Indigenous women lead defence of Lake Titicaca’s dying life

With pollution endangering fish, frogs and birds in the lake that unites Peru and Bolivia, indigenous women are fighting to heal its waters

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Indigenous community leaders carry out water monitoring on the shores of Lake Titicaca. In recent years, there have been mass die-offs of species in the lake, linked to increasing pollution (Image: Mujeres Unidas en Defensa del Agua)

The year 2015 was a warning for Titicaca, the lake that straddles the border between Peru and Bolivia at 3,800 metres above sea level. Over the course of the year, thousands of giant Titicaca water frogs (Telmatobius culeus), fish and birds washed up dead on the Bolivian side of the lake, South America’s second largest.

“It was a wake-up call of what could also happen to us,” recalls Vilma Paye, 48, a women who lives in Sampaya, an Aymara indigenous community on Titicaca’s Bolivian shores.

That same year, Lake Poopó, which is connected to Lake Titicaca by the Desaguadero River, dried up completely. Disaster followed months later, when another 10,000 giant frogs died on the Coata River, a tributary which flows into the Peruvian part of the lake.

A Titicaca giant frog (Image: D Alarcón and D Grunbaum, Alcide d’Orbigny Natural History Museum)

It was a crisis foretold. “Our grandparents said the climate was going to change and also that some species would become extinct, but we never believed it,” says Paye, one of 50 indigenous leaders in the Mujeres Unidas en Defensa del Agua (Women United in Defence of Water), a network created in 2016 to save Titicaca from pollution.

“It is alarming that we ourselves are polluting it, because this is going to cause us to become extinct – just like the giant frogs,” she adds.

A symptom of the crisis

What is happening to this endangered aquatic amphibian is a symptom of the degradation of the world’s highest navigable lake. Wastewater discharges and waste from homes, hospitals and mining operations are polluting Titicaca and its entire basin, from the Desaguadero River to Lake Poopó.

Community leaders carry out water monitoring on the shores of Lake Titicaca (Image: Mujeres Unidas en Defensa del Agua)

Several studies have already confirmed the presence of heavy metals in its waters, such as arsenic, cadmium, mercury and lead, among others.

“We can feel what this is causing, because we [women] are the heads of the household and we use water for everything,” says Paye.

Paye joined Mujeres Unidas in 2020. Together with Aymara and Quechua women defenders, she collects plastic bottles and bags from Titicaca’s shores, raises awareness among young people in schools, talks to the authorities and even measures the quality of the water in order to heal her ancestral lake.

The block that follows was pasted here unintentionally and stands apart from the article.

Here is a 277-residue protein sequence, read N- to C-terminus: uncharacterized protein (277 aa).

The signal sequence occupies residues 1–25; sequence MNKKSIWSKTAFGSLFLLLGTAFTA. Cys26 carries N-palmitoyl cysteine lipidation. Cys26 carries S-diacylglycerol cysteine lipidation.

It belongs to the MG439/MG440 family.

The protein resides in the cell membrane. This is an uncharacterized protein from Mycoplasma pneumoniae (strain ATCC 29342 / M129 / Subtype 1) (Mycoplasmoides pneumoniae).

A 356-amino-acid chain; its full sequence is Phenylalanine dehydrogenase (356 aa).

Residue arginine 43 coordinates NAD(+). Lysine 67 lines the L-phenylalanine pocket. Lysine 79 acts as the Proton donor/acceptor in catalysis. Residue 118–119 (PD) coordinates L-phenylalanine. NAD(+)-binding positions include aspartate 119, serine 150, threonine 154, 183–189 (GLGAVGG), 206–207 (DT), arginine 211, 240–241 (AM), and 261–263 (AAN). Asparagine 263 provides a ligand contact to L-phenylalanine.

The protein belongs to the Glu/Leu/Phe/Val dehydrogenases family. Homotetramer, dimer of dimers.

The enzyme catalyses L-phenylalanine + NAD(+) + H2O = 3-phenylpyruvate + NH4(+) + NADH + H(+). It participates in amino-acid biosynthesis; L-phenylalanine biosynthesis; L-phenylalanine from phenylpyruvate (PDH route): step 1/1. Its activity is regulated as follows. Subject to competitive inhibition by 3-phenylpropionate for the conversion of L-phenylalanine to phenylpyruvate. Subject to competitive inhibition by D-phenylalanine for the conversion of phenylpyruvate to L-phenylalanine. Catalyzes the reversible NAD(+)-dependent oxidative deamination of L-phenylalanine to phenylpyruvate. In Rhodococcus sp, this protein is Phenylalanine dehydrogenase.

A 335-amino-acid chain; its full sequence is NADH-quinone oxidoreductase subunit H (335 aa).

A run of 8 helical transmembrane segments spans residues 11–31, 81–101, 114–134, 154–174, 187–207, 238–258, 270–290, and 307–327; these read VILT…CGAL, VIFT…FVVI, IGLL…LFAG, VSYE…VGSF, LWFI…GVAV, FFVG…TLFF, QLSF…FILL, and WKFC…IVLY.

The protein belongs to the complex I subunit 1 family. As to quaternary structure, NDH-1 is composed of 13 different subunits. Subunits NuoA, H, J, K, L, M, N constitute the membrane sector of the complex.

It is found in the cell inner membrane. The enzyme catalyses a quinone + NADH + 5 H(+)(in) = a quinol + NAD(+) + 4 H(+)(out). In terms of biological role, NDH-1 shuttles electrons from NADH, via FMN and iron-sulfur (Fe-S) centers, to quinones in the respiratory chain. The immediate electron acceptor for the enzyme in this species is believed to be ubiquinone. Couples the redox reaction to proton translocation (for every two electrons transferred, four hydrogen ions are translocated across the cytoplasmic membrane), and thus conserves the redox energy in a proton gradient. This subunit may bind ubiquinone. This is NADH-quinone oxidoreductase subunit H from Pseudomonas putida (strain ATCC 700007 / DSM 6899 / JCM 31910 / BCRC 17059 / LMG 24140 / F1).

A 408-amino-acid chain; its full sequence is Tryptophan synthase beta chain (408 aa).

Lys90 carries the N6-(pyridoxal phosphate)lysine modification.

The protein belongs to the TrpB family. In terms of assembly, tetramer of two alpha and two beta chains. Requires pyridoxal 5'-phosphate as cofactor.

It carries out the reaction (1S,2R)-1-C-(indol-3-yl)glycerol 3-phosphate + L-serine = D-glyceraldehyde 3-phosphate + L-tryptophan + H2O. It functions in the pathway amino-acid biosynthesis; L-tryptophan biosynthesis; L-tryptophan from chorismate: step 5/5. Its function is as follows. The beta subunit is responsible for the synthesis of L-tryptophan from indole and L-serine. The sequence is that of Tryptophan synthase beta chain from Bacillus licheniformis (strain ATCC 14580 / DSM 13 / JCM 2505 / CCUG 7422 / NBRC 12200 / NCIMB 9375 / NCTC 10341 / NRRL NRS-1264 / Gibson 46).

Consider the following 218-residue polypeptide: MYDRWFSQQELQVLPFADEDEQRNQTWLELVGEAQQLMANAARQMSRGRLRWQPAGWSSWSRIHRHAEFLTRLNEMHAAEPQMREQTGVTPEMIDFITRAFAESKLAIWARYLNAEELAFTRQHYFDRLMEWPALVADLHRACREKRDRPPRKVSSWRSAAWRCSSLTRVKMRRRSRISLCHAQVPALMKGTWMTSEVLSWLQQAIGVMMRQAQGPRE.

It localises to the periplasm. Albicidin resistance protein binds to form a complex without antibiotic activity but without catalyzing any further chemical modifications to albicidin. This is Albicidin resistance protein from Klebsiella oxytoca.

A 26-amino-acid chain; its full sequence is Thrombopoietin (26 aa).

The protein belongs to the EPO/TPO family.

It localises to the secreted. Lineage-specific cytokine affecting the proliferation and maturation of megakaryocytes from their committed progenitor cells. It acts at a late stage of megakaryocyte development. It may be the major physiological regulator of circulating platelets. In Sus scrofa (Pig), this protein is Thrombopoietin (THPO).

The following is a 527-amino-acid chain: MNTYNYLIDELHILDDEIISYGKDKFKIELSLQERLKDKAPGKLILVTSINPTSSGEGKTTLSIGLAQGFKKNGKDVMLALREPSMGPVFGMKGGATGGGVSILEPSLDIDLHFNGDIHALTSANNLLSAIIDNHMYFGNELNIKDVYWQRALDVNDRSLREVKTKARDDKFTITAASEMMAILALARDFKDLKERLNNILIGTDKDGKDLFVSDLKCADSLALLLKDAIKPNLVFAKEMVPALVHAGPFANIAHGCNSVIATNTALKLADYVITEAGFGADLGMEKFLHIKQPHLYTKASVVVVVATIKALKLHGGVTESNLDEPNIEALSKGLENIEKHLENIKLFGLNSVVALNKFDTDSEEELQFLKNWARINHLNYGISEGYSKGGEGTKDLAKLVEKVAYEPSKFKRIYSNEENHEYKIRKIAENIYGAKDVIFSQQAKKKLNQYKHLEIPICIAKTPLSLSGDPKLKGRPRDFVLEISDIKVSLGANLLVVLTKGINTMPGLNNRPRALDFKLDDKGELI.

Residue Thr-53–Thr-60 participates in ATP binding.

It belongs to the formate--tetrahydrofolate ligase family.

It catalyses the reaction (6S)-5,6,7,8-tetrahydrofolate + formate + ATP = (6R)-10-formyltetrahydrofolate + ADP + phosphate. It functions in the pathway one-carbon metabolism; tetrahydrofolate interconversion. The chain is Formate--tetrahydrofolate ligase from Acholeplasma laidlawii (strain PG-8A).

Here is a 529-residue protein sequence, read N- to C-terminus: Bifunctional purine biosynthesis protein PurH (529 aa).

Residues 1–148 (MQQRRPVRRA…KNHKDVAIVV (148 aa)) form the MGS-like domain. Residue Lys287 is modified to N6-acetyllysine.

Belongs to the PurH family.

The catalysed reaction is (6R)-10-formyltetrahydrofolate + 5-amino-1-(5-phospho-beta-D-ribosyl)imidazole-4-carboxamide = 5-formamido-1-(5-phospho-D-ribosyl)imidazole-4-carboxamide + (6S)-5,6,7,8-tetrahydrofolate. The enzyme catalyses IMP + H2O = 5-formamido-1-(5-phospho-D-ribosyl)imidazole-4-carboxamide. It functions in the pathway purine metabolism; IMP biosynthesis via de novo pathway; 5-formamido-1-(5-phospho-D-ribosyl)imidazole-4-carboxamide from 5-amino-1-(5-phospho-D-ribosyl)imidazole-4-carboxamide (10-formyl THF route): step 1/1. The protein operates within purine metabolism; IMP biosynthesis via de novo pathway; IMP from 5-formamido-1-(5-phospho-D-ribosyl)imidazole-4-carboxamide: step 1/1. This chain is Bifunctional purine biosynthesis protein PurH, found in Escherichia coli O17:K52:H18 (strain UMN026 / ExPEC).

A refuge in captivity

After the mass die-offs of frogs in 2015, an emergency team rescued the survivors in Wiñaymarka, the southern portion of Lake Titicaca, to keep them at the K’ayra Centre, the only facility in Bolivia dedicated to protecting threatened amphibian species.

“Because they have such permeable skin, frogs are sentinels of our environment,” says biologist Teresa Camacho Badani, who is in charge of the research and conservation centre in Cochabamba, some 430 kilometres from the Wiñaymarka Lake.

Teresa Camacho is one of the researchers dedicated to rescuing the giant frogs of Lake Titicaca. (Image: Alcide d'Orbigny Natural History Museum)

“Nobody realises that what is happening to these frogs, to some extent, can happen to us. We must take notice of this signal that nature is giving us before it is too late,” the herpetologist adds.

During their rescue, the Titicaca frogs went through something of an odyssey once they left the lake. The team evacuated 35 amphibians from the polluted waters by plane, with support from the International Union for Conservation of Nature (IUCN) and Amphibian Ark, among other organisations. They then undertook an overland journey to the K’ayra Centre and finally settled in a conditioned container where no pollutants enter and a control system simulates the temperature and daylight hours of their natural habitat.

This refuge is part of the Alcide d'Orbigny Natural History Museum in Cochabamba, which was declared a National Heritage Site in 2014. To date, it houses 450 individuals belonging to five species of the genus Telmatobius – native to the Andes – such as the giant Titicaca frog, as well as two terrestrial species, including the glass frog (Nymphargus bejaranoi), which had not been seen in 17 years.

In 2020, rescued Titicaca frogs successfully reproduced in captivity (Image: Teresa Camacho)

In this environment, the rescued Titicaca frogs reproduced in mid-2020, bringing their population to more than 290 individuals. For Camacho, this is the result of a great efforts to help these amphibians overcome the stress they have undergone due to the deterioration of their habitat.

Guardians of the species